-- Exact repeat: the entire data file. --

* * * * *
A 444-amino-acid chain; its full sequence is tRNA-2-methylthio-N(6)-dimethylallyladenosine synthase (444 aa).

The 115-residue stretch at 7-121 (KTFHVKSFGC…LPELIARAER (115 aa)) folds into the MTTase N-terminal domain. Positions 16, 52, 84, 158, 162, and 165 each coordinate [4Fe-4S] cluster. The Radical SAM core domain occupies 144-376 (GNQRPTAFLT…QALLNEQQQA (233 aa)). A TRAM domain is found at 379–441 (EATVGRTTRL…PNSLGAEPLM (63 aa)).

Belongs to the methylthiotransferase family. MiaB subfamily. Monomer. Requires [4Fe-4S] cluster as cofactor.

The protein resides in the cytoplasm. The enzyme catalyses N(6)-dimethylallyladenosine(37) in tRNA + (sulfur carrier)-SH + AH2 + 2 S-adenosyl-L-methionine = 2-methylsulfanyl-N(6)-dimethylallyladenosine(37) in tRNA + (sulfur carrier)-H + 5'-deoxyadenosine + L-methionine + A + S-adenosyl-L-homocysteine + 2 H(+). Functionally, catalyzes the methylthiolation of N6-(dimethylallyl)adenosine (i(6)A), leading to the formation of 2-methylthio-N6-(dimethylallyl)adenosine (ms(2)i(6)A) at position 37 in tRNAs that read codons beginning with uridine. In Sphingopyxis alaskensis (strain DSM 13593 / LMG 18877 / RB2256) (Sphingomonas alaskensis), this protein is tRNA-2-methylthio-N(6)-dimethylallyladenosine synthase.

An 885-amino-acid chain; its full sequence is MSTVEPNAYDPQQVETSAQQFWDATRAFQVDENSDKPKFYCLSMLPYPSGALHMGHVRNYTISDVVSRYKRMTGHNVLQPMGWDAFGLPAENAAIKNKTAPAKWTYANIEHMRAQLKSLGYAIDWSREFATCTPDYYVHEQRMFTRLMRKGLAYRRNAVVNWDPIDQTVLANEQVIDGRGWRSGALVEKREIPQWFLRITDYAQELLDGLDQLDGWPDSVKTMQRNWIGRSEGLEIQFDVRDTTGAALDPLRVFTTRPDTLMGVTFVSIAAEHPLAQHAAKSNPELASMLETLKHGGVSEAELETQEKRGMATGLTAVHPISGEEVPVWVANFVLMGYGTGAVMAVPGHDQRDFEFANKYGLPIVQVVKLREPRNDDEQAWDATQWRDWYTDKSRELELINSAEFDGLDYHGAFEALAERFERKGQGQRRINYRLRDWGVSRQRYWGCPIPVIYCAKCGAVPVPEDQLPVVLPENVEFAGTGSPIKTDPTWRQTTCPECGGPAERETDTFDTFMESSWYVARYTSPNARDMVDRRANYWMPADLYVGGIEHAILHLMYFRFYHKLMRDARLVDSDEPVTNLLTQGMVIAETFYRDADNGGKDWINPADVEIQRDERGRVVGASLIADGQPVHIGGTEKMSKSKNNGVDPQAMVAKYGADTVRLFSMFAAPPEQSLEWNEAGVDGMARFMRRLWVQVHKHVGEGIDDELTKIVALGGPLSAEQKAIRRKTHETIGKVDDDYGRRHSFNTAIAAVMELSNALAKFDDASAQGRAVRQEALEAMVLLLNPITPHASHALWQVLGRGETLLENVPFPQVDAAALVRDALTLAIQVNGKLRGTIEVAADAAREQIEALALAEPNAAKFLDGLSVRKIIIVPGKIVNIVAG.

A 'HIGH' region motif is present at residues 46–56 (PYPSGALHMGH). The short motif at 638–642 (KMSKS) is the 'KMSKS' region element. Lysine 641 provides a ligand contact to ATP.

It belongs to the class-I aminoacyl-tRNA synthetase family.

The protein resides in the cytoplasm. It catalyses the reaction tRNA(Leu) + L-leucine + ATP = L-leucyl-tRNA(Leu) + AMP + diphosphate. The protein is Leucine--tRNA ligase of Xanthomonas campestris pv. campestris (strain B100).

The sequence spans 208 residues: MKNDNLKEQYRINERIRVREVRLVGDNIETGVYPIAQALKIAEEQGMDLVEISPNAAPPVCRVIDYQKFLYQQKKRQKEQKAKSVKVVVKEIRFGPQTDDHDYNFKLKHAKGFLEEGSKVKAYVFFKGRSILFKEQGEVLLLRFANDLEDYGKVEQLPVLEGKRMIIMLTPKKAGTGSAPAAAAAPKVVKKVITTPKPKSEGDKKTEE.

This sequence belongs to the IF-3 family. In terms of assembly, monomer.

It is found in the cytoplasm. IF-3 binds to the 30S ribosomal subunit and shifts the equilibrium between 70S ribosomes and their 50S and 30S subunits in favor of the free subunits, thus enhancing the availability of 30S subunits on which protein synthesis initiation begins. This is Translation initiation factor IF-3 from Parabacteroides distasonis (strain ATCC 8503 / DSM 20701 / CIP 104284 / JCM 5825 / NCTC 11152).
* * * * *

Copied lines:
A 444-amino-acid chain; its full sequence is tRNA-2-methylthio-N(6)-dimethylallyladenosine synthase (444 aa).

The 115-residue stretch at 7-121 (KTFHVKSFGC…LPELIARAER (115 aa)) folds into the MTTase N-terminal domain. Positions 16, 52, 84, 158, 162, and 165 each coordinate [4Fe-4S] cluster. The Radical SAM core domain occupies 144-376 (GNQRPTAFLT…QALLNEQQQA (233 aa)). A TRAM domain is found at 379–441 (EATVGRTTRL…PNSLGAEPLM (63 aa)).

Belongs to the methylthiotransferase family. MiaB subfamily. Monomer. Requires [4Fe-4S] cluster as cofactor.

The protein resides in the cytoplasm. The enzyme catalyses N(6)-dimethylallyladenosine(37) in tRNA + (sulfur carrier)-SH + AH2 + 2 S-adenosyl-L-methionine = 2-methylsulfanyl-N(6)-dimethylallyladenosine(37) in tRNA + (sulfur carrier)-H + 5'-deoxyadenosine + L-methionine + A + S-adenosyl-L-homocysteine + 2 H(+). Functionally, catalyzes the methylthiolation of N6-(dimethylallyl)adenosine (i(6)A), leading to the formation of 2-methylthio-N6-(dimethylallyl)adenosine (ms(2)i(6)A) at position 37 in tRNAs that read codons beginning with uridine. In Sphingopyxis alaskensis (strain DSM 13593 / LMG 18877 / RB2256) (Sphingomonas alaskensis), this protein is tRNA-2-methylthio-N(6)-dimethylallyladenosine synthase.

An 885-amino-acid chain; its full sequence is MSTVEPNAYDPQQVETSAQQFWDATRAFQVDENSDKPKFYCLSMLPYPSGALHMGHVRNYTISDVVSRYKRMTGHNVLQPMGWDAFGLPAENAAIKNKTAPAKWTYANIEHMRAQLKSLGYAIDWSREFATCTPDYYVHEQRMFTRLMRKGLAYRRNAVVNWDPIDQTVLANEQVIDGRGWRSGALVEKREIPQWFLRITDYAQELLDGLDQLDGWPDSVKTMQRNWIGRSEGLEIQFDVRDTTGAALDPLRVFTTRPDTLMGVTFVSIAAEHPLAQHAAKSNPELASMLETLKHGGVSEAELETQEKRGMATGLTAVHPISGEEVPVWVANFVLMGYGTGAVMAVPGHDQRDFEFANKYGLPIVQVVKLREPRNDDEQAWDATQWRDWYTDKSRELELINSAEFDGLDYHGAFEALAERFERKGQGQRRINYRLRDWGVSRQRYWGCPIPVIYCAKCGAVPVPEDQLPVVLPENVEFAGTGSPIKTDPTWRQTTCPECGGPAERETDTFDTFMESSWYVARYTSPNARDMVDRRANYWMPADLYVGGIEHAILHLMYFRFYHKLMRDARLVDSDEPVTNLLTQGMVIAETFYRDADNGGKDWINPADVEIQRDERGRVVGASLIADGQPVHIGGTEKMSKSKNNGVDPQAMVAKYGADTVRLFSMFAAPPEQSLEWNEAGVDGMARFMRRLWVQVHKHVGEGIDDELTKIVALGGPLSAEQKAIRRKTHETIGKVDDDYGRRHSFNTAIAAVMELSNALAKFDDASAQGRAVRQEALEAMVLLLNPITPHASHALWQVLGRGETLLENVPFPQVDAAALVRDALTLAIQVNGKLRGTIEVAADAAREQIEALALAEPNAAKFLDGLSVRKIIIVPGKIVNIVAG.

A 'HIGH' region motif is present at residues 46–56 (PYPSGALHMGH). The short motif at 638–642 (KMSKS) is the 'KMSKS' region element. Lysine 641 provides a ligand contact to ATP.

It belongs to the class-I aminoacyl-tRNA synthetase family.

The protein resides in the cytoplasm. It catalyses the reaction tRNA(Leu) + L-leucine + ATP = L-leucyl-tRNA(Leu) + AMP + diphosphate. The protein is Leucine--tRNA ligase of Xanthomonas campestris pv. campestris (strain B100).

The sequence spans 208 residues: MKNDNLKEQYRINERIRVREVRLVGDNIETGVYPIAQALKIAEEQGMDLVEISPNAAPPVCRVIDYQKFLYQQKKRQKEQKAKSVKVVVKEIRFGPQTDDHDYNFKLKHAKGFLEEGSKVKAYVFFKGRSILFKEQGEVLLLRFANDLEDYGKVEQLPVLEGKRMIIMLTPKKAGTGSAPAAAAAPKVVKKVITTPKPKSEGDKKTEE.

This sequence belongs to the IF-3 family. In terms of assembly, monomer.

It is found in the cytoplasm. IF-3 binds to the 30S ribosomal subunit and shifts the equilibrium between 70S ribosomes and their 50S and 30S subunits in favor of the free subunits, thus enhancing the availability of 30S subunits on which protein synthesis initiation begins. This is Translation initiation factor IF-3 from Parabacteroides distasonis (strain ATCC 8503 / DSM 20701 / CIP 104284 / JCM 5825 / NCTC 11152).